(Alameda County Super. Ct. No. C155908). Honorable Leopoldo E. Dorado.
The opinion of the court was delivered by: Swager, J.
CERTIFIED FOR PARTIAL PUBLICATION*fn1
Defendant was convicted following a jury trial of carrying a concealed firearm (Pen. Code, § 12025, subd. (a)(2)), and carrying a loaded firearm in a public place (Pen. Code, § 12031, subd. (a)(1)).*fn2 He was sentenced to the middle term of two years in state prison for the conviction of carrying a loaded firearm in a public place, and sentence on the remaining conviction was stayed.
In this appeal defendant claims that his conviction of possession of a concealed weapon violates the Second Amendment to the United States Constitution, and the trial court gave erroneous instructions in response to jury questions on the charge of carrying a loaded firearm in a public place. He also challenges the trial court's sentencing decision to deny probation and impose a state prison term. We conclude that the conviction of possession of a concealed weapon does not contravene defendant's Second Amendment rights as interpreted in the United States Supreme Court's decision in District of Columbia v. Heller (2008) ___ U.S. ___ [171 L.Ed.2d 637, 128 S.Ct. 2783] (Heller), and the court properly instructed the jury on carrying a loaded firearm in a public place. We also find that no prejudicial sentencing error occurred. We therefore affirm the judgment.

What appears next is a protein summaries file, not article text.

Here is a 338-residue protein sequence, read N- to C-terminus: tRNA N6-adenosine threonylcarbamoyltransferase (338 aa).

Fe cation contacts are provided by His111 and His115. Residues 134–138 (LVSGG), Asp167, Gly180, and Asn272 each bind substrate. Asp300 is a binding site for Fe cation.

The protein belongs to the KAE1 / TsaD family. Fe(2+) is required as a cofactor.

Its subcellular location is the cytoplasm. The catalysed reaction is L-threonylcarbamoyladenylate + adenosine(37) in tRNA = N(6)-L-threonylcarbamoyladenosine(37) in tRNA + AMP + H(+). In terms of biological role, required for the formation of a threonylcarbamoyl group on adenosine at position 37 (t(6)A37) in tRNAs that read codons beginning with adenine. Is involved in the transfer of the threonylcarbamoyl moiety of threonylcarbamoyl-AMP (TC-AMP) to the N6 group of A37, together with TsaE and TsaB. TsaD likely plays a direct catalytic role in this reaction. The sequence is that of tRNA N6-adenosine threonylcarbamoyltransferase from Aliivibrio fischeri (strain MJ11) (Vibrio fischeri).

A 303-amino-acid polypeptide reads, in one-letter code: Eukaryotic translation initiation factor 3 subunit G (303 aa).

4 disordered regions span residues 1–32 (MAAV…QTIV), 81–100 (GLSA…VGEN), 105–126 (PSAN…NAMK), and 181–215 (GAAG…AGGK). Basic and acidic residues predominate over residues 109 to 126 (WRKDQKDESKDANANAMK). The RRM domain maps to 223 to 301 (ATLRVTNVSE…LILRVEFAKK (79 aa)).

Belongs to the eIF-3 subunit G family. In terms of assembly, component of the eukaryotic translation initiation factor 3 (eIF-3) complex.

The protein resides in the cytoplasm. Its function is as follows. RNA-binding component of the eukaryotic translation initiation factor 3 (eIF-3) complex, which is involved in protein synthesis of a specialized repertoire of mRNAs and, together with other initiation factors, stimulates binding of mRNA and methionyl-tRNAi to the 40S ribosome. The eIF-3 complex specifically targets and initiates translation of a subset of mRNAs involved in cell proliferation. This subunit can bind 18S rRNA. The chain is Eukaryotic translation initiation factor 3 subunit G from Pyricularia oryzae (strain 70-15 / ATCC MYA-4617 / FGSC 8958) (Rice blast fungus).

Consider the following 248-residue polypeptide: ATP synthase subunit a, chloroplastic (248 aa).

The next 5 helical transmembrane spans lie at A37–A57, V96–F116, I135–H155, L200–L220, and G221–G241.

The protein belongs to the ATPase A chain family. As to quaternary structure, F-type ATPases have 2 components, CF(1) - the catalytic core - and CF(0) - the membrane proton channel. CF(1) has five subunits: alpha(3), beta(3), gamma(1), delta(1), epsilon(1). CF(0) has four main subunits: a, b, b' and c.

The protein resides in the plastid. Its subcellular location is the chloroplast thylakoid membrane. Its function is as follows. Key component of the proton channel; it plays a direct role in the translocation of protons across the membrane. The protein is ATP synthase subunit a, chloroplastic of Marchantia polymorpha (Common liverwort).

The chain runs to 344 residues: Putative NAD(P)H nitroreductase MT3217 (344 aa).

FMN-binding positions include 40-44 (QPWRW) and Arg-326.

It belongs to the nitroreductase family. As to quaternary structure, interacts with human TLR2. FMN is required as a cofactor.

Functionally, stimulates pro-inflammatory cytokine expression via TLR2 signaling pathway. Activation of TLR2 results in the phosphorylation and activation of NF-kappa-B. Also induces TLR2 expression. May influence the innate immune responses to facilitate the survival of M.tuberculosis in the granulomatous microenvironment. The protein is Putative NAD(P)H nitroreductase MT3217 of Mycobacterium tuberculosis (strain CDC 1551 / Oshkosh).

On the evening of June 6, 2007, officers Kevin Murphy and Michael Leite of the Oakland Police Department's Crime Reduction Team were on patrol in a "semi-marked police vehicle" in the 1400 block of 57th Avenue in East Oakland, an area notorious as an "open air drug market." The officers approached a group of "five Black males" ranging in age from 17 to "mid 20's" clustered near the "sidewalk area" at the rear of a 1980's vintage brown Toyota Corolla parked in the driveway at 1423--57th Avenue. Some of them were holding open bottles of alcohol, and one was in possession of a clear plastic baggie. The vehicle was abandoned and had no license plates; the residence appeared to be unoccupied and had a "for sale sign" on the front lawn.